Between October 2012 and February 2018 employers will need to start automatically enrolling all of their 'eligible jobholders' in a pension scheme which meets minimum requirements. Employers will need to assess their workforce to determine who is an eligible jobholder. They must put processes in place to ensure workers are enrolled once they become eligible, and that those who have opted out are re-enrolled every three years.
Employers must not encourage workers to opt out of a pension scheme used for these purposes. Employers must take care not to imply in any way that a worker might receive more favourable treatment if he opts out. Employers should be particularly careful not to advise workers to opt out even if they believe it would be in their best interests to do so. However, employers can tell workers with enhanced or fixed protection that this will be lost if they do not opt out.
An employer must not treat a worker unfairly or dismiss him because he does not want to opt out. Workers can enforce their rights in an employment tribunal.
The employer must automatically enrol a worker into another scheme within one month if it does something to take a worker out of a compliant scheme.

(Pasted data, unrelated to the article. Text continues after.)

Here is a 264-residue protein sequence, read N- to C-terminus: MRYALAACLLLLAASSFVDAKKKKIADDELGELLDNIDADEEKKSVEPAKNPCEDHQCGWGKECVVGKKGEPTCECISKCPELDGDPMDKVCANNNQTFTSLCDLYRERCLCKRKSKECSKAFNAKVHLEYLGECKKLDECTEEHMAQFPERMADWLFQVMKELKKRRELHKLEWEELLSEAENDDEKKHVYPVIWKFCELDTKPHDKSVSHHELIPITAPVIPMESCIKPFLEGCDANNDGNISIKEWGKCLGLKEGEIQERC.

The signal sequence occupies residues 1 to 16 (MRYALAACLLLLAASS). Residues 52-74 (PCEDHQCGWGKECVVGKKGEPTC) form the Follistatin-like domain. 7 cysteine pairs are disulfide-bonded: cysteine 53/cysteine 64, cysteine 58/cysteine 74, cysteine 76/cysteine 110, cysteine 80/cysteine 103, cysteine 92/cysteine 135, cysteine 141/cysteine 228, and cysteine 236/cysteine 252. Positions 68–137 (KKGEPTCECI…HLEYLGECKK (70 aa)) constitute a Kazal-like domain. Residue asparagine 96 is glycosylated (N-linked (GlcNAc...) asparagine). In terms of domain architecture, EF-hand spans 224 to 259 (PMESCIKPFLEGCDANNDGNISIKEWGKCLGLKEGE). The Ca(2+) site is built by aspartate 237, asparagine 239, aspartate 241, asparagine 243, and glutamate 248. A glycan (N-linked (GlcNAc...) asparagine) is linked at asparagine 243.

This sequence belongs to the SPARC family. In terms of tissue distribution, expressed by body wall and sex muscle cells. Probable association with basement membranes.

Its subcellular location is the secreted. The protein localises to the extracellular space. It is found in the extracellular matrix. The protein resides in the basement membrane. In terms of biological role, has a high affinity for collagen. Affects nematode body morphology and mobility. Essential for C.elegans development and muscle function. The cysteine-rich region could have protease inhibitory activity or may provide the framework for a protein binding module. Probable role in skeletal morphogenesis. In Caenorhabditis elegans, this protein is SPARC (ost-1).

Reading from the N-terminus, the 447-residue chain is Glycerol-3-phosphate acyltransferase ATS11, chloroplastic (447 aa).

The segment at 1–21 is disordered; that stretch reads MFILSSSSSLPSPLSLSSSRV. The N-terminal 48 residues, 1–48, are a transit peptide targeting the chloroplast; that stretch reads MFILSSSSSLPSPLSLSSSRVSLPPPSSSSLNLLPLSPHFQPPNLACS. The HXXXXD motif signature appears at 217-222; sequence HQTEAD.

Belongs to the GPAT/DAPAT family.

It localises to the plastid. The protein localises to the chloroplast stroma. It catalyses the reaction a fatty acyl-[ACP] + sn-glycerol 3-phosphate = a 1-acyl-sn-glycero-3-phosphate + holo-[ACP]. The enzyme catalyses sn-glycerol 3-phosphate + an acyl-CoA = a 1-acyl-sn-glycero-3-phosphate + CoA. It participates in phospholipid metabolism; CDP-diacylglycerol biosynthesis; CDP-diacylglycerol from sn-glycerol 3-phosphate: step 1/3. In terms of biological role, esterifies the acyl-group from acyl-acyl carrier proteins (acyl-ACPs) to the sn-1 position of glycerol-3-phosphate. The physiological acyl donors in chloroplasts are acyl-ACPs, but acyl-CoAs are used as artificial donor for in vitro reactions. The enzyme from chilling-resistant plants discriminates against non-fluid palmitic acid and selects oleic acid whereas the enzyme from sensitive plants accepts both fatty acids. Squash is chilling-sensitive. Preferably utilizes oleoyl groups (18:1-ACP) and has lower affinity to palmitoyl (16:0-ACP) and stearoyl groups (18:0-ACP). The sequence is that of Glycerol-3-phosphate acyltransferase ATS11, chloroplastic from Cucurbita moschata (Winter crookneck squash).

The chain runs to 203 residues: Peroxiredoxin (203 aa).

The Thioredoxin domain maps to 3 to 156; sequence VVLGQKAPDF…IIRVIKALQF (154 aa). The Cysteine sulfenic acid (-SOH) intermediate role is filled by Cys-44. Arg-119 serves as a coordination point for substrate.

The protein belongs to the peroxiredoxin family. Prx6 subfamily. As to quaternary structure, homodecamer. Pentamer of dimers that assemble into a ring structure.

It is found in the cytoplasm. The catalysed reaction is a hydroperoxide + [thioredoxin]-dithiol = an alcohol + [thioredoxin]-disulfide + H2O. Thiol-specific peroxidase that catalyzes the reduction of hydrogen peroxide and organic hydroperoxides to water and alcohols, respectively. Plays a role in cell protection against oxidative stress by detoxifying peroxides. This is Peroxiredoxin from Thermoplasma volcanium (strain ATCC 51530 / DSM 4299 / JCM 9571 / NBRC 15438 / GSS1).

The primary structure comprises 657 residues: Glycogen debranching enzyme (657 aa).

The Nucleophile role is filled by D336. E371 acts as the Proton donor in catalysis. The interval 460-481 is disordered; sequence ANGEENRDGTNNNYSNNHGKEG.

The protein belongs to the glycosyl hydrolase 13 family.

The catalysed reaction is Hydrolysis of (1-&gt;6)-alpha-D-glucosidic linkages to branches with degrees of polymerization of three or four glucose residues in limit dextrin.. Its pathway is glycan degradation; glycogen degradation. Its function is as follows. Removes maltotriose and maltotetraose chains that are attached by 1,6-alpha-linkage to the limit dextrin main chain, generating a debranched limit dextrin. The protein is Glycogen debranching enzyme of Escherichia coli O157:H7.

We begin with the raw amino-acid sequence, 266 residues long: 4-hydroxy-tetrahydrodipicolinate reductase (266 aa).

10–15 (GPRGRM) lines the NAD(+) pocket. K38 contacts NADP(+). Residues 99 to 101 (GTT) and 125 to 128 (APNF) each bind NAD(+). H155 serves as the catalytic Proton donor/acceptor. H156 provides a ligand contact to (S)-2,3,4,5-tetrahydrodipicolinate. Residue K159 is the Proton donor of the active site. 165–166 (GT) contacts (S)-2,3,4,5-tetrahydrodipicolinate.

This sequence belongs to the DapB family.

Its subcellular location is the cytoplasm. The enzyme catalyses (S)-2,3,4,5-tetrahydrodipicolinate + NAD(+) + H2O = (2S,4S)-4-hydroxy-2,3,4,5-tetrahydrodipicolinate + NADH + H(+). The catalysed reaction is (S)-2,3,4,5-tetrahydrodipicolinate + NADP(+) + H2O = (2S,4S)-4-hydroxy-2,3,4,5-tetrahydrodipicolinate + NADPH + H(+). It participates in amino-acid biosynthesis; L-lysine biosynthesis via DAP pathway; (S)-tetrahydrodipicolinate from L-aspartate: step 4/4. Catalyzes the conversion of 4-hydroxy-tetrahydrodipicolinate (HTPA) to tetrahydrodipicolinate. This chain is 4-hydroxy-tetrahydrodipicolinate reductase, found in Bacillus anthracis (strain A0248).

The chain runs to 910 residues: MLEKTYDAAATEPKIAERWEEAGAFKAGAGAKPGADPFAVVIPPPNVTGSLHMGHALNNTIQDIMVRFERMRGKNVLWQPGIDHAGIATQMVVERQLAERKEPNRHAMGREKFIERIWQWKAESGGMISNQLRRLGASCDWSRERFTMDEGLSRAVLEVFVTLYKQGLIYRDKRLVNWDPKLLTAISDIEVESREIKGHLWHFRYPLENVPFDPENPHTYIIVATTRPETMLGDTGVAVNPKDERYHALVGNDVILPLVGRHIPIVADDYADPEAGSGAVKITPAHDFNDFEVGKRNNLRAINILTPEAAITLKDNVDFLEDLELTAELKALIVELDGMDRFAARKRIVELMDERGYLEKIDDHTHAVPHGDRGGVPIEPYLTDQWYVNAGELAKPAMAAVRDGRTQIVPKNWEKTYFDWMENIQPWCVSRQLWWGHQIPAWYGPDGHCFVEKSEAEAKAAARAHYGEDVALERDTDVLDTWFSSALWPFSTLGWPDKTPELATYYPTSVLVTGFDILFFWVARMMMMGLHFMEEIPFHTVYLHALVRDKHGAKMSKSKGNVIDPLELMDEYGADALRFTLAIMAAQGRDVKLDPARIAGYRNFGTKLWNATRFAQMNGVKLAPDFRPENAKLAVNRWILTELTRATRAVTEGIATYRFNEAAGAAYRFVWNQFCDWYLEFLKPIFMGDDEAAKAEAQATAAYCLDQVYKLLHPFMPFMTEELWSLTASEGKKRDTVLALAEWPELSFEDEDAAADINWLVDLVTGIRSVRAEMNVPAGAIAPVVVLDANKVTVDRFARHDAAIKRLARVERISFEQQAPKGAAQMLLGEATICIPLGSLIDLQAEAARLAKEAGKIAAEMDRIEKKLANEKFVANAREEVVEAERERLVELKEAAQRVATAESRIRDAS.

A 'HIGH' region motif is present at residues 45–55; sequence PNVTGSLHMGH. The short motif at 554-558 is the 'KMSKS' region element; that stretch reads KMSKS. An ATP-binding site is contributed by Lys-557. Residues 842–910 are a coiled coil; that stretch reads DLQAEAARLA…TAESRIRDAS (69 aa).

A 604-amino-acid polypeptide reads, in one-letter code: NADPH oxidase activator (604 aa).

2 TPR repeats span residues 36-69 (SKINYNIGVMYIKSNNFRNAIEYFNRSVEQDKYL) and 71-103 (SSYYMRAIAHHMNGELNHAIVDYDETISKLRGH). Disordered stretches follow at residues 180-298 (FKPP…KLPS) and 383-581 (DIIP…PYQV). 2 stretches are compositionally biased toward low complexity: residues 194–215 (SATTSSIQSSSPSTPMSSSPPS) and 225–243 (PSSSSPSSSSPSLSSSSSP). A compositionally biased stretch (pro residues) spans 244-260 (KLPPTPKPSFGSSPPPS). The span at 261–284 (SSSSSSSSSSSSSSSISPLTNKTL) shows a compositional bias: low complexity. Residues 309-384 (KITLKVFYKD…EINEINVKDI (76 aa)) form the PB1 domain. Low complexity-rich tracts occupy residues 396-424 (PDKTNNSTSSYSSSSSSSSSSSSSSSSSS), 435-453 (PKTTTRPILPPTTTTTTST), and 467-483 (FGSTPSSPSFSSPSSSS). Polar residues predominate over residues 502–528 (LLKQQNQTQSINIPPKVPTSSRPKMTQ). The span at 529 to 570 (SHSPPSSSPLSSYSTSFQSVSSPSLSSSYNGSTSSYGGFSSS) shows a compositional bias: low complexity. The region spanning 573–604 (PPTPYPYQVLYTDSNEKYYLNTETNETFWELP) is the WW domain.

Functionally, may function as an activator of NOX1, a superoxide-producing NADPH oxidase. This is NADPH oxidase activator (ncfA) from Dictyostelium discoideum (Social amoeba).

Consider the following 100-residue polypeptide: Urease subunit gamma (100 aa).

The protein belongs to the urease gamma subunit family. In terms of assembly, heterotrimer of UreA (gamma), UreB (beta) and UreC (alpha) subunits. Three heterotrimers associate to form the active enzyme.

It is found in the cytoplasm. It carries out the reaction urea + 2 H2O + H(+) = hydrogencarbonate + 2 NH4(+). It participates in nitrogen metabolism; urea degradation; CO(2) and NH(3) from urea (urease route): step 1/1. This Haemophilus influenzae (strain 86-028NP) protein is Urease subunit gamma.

Relationship with flexible benefits
It is not entirely clear whether an employer can offer a flexible benefits package where a worker can choose to opt out of the pension scheme and choose another employee benefit or a higher salary instead. Employers wishing to offer this option should take legal advice.
A job offer or renewal of a contract cannot be made conditional on whether a candidate agrees to opt out. Job adverts and application forms should not suggest this is the case.
The Pensions Regulator can compel employers to comply with their auto-enrolment duties. The Regulator can impose a fixed penalty of £400 on employers who fail to comply.
In some cases, the Regulator can impose a daily penalty of between £50 and £10,000 depending on the number of employees affected.